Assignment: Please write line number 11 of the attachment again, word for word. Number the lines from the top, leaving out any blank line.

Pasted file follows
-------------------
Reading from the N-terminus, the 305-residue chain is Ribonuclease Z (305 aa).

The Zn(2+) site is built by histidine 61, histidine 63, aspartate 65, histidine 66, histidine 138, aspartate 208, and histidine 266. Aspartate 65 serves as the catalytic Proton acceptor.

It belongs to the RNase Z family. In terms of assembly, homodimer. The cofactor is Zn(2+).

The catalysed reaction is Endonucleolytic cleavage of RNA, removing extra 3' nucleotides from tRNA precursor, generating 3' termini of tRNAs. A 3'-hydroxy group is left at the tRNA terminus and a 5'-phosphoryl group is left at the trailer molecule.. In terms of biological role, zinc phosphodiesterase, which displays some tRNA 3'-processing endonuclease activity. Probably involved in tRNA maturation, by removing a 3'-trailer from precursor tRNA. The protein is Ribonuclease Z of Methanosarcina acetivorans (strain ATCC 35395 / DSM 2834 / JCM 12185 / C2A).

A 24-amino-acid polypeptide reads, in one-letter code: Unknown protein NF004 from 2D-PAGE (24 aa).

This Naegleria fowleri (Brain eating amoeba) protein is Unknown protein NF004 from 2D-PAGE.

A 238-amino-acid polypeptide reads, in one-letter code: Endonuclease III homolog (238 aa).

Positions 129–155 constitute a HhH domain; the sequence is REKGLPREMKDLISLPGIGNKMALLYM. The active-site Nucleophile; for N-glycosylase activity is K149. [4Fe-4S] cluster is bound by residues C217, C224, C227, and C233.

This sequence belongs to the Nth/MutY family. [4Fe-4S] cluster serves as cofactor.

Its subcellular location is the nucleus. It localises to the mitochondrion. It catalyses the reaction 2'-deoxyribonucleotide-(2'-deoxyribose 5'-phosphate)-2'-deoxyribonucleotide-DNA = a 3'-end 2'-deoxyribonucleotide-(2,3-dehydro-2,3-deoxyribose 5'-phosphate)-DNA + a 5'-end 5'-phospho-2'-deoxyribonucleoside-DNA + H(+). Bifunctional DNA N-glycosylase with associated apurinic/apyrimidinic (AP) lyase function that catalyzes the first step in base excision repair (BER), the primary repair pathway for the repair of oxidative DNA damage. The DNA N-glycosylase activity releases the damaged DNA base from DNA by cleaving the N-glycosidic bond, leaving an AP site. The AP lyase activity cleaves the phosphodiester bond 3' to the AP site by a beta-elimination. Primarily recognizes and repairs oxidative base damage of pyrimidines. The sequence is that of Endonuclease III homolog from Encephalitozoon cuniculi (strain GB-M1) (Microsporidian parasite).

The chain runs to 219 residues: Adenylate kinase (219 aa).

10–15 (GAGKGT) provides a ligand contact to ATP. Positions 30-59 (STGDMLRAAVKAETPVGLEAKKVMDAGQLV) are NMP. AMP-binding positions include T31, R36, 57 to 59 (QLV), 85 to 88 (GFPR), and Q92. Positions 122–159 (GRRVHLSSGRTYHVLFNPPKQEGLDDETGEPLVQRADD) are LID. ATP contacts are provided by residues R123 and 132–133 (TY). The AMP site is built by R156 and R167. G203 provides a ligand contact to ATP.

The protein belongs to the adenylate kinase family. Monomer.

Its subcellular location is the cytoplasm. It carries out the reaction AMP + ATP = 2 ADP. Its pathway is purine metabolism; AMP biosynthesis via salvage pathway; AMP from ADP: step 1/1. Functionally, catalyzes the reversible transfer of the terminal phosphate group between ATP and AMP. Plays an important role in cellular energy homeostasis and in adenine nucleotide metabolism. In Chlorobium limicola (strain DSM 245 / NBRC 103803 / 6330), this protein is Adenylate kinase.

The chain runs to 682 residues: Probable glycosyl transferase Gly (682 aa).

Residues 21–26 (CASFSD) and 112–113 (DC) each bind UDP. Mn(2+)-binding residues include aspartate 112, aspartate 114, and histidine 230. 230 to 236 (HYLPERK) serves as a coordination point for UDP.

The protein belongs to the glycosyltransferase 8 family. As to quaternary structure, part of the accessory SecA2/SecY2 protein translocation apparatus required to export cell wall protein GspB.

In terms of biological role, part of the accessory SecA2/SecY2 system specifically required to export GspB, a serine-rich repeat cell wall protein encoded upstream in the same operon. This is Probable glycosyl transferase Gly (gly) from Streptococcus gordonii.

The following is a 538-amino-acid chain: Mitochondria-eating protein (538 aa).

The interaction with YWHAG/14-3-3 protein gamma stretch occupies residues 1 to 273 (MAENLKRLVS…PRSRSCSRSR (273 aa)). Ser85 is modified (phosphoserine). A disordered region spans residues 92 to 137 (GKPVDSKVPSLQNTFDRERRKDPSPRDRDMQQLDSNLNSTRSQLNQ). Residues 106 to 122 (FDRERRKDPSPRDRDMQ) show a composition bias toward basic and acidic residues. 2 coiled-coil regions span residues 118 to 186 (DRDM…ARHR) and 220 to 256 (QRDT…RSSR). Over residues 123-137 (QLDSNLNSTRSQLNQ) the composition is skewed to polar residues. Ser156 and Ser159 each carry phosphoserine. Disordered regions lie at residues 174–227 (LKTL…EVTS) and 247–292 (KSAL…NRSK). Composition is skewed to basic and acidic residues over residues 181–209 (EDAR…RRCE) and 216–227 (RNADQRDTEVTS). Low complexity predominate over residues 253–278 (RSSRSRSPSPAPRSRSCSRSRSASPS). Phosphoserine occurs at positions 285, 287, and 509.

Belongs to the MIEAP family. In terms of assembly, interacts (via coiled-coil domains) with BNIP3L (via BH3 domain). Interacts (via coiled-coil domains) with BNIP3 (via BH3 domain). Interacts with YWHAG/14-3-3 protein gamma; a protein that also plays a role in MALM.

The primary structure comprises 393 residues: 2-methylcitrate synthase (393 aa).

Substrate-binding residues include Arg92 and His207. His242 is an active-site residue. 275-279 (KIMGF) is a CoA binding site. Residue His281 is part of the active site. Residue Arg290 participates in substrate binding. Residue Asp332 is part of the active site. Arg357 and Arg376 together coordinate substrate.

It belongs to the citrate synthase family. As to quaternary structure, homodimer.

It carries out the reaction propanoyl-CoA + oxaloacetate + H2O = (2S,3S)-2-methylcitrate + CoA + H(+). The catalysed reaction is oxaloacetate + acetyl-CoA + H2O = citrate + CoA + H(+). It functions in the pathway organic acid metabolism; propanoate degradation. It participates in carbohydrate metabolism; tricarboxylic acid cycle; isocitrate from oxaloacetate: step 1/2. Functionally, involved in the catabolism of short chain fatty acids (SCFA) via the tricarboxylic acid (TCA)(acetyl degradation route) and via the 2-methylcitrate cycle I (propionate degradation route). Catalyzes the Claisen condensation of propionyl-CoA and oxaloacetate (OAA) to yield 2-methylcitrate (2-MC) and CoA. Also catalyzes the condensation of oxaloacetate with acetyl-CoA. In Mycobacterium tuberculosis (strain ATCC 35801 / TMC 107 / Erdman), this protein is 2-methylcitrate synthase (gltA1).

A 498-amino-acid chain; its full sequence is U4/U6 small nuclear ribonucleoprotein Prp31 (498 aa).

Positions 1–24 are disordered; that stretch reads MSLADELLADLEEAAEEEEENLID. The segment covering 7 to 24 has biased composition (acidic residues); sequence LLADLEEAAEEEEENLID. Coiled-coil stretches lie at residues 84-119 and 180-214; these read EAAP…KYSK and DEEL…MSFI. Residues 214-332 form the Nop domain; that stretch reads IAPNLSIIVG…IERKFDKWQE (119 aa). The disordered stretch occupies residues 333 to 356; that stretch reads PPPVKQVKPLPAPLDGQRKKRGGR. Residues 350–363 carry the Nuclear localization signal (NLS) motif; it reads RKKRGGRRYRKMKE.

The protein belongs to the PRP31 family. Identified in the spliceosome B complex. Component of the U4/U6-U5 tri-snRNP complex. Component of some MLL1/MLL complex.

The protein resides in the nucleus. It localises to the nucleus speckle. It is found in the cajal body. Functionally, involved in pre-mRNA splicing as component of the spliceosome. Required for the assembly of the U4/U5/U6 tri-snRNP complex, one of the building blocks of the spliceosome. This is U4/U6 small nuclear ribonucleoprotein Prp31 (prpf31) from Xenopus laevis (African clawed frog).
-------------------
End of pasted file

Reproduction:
The chain runs to 219 residues: Adenylate kinase (219 aa).